FDA announces surprising health risk of breast implants

FDA announces surprising health risk of breast implants
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(NaturalHealth365) Breast augmentation is the leading type of cosmetic surgery in the United States, with well over 300,000 of these procedures performed in 2017 alone – an increase of 3% compared to 2016.  In light of its growing popularity, an important question needs to be asked: could a breast implant lead to cancer?

New data from the U.S. Food and Drug Administration (FDA) suggests yes.  And, the information was just shared in a February 6, 2019 press release from the FDA.

The FDA also released a letter to healthcare providers in an attempt to raise awareness about their concern over a link between breast implants and a specific type of lymphoma.

Rates on the rise: Immune system cancer linked to a breast implant procedure

The link between cancer and breast implants isn’t new – at least not to the FDA, who reported on it as early as 2011.  Now in their latest press release, the FDA announced that over the past 8 years, they’ve received 660 reports of a type of cancer believed to be caused by breast implants.

The cancer, known as breast implant associated anaplastic large cell lymphoma (BIA-ALCL), isn’t classified as breast cancer per se. Rather, it’s a rare type of T-cell lymphoma, or cancer of the immune systemBIA-ALCL appears to develop inside the scar tissue adjacent to the breast implant.

The FDA’s updated count of 660 reported cases is nearly 250 more than what was reported last year.  Much of this is due to an increased number of healthcare providers and patients reporting incidences of BIA-ALCL, thanks to a call for greater awareness of the health issue.

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It should be noted: some cases were reported more than once.  But, even so, the FDA figures still confirm nearly 460 unique cases of BIA-ALCL – 9 of which have resulted in death.

To their credit, the FDA also released a letter to healthcare providers – including those within the fields of cosmetic surgery, general surgery, radiology, pathology, oncology, and general/family practice – in an extended effort to “increase awareness about an association between all breast implants, regardless of filling or texture, and…BIA-ALCL.”

In their letter, the FDA also nods to a “significant body of medical literature” about this lymphoma, which appears to affect women who have had both textured and smooth-surfaced implants.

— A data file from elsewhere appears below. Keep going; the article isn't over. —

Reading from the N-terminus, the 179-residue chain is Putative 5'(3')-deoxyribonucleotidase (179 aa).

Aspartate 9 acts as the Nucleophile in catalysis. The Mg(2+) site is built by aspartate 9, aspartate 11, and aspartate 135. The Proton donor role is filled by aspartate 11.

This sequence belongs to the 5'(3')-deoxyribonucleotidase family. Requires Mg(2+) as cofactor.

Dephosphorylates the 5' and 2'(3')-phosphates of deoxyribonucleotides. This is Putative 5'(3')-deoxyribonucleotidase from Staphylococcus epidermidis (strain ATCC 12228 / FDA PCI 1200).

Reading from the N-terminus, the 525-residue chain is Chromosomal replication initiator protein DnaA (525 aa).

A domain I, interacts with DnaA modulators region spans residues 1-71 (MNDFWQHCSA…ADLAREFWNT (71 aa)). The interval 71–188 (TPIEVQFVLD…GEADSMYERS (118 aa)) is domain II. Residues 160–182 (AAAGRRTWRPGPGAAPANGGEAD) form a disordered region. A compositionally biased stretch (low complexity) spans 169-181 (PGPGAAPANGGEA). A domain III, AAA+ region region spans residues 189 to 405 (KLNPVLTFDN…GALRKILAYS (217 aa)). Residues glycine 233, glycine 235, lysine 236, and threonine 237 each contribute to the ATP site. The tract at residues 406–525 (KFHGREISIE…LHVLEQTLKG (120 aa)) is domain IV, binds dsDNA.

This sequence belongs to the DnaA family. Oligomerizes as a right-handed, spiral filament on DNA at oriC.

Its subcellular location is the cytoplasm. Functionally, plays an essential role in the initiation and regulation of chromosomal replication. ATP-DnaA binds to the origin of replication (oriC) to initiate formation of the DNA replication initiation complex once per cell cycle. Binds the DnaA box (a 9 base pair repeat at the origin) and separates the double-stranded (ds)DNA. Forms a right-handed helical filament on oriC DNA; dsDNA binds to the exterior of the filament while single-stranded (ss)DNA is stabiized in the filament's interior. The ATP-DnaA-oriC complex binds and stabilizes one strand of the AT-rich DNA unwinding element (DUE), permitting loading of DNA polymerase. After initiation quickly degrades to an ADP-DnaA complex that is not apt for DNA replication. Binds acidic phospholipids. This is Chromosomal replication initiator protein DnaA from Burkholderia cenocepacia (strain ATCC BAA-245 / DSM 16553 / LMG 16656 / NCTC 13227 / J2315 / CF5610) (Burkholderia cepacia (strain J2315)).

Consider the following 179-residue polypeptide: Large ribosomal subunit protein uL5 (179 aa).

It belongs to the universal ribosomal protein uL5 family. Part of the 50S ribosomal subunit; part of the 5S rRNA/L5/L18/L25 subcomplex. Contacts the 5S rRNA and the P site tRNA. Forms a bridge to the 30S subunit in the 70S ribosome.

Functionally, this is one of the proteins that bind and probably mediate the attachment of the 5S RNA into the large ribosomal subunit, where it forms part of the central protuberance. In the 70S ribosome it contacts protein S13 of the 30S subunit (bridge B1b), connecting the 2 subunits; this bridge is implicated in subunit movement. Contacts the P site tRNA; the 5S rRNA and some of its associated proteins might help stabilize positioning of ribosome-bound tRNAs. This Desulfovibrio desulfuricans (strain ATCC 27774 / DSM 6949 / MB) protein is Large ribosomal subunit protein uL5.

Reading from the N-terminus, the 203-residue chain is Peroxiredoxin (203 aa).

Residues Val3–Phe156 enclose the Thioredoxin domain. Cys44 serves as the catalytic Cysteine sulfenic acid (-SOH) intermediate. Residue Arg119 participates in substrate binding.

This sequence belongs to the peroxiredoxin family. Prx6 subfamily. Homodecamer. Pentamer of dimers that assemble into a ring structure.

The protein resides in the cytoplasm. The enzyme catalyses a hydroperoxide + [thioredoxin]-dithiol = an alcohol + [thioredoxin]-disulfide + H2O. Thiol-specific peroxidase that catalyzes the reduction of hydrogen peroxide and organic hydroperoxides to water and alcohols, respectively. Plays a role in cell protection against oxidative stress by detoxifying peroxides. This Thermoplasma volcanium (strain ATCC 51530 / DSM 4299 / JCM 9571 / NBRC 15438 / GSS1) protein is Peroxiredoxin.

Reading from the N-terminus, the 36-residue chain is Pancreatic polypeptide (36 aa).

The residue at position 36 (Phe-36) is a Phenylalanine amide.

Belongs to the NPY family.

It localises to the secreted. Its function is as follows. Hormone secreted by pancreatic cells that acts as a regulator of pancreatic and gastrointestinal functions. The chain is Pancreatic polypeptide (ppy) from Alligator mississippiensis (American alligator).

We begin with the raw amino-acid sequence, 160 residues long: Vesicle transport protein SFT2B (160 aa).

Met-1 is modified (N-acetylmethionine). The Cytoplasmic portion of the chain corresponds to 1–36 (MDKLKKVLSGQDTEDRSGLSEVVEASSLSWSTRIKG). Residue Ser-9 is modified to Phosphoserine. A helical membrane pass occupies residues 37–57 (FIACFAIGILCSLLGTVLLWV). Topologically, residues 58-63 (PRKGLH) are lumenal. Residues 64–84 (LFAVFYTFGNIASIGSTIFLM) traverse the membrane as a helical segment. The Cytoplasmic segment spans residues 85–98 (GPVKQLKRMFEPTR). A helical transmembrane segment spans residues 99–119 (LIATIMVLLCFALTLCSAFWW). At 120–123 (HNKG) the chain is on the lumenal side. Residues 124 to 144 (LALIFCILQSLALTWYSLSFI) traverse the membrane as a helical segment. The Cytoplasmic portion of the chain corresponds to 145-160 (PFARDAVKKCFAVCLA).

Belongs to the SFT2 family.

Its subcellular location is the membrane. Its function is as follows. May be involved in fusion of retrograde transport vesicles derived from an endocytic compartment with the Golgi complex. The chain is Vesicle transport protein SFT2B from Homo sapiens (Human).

Why surgeons MUST warn their patients about this potential cancer risk from a breast implant

Fortunately, BIA-ALCL is relatively rare.  But, does this mean women who have had or are thinking about having breast augmentation don’t need to worry about it?

To help you answer that question, just take a look at the information found by a 2017 systematic review published in JAMA Surgery. The authors of the paper reported an estimated prevalence of BIA-ALCL as anywhere from 1 in 4,000 to 1 in 30,000 women with breast implants – with the authors acknowledging that the former estimate is probably the more accurate one!

Based on this unsettling data, the authors rightly conclude that surgeons should discuss the potential risk of BIA-ALCL with any patient prior to undergoing breast augmentation.

Standards of care must be initiated which emphasize “routine surveillance after implantation” so women and their healthcare providers will know to be on the lookout for early sign and symptoms of lymphoma.  This will improve the chances of earlier diagnosis, early treatment, and better outcomes.

In the meantime, the authors point out that an increased follow-up and surveillance will likely lead to “a further rise in this diagnosis.”

If you or anyone you know has had breast implants, it’s wise to discuss this news with your doctor and make sure he or she is aware of the FDA’s latest report.

Sources for this article include: 


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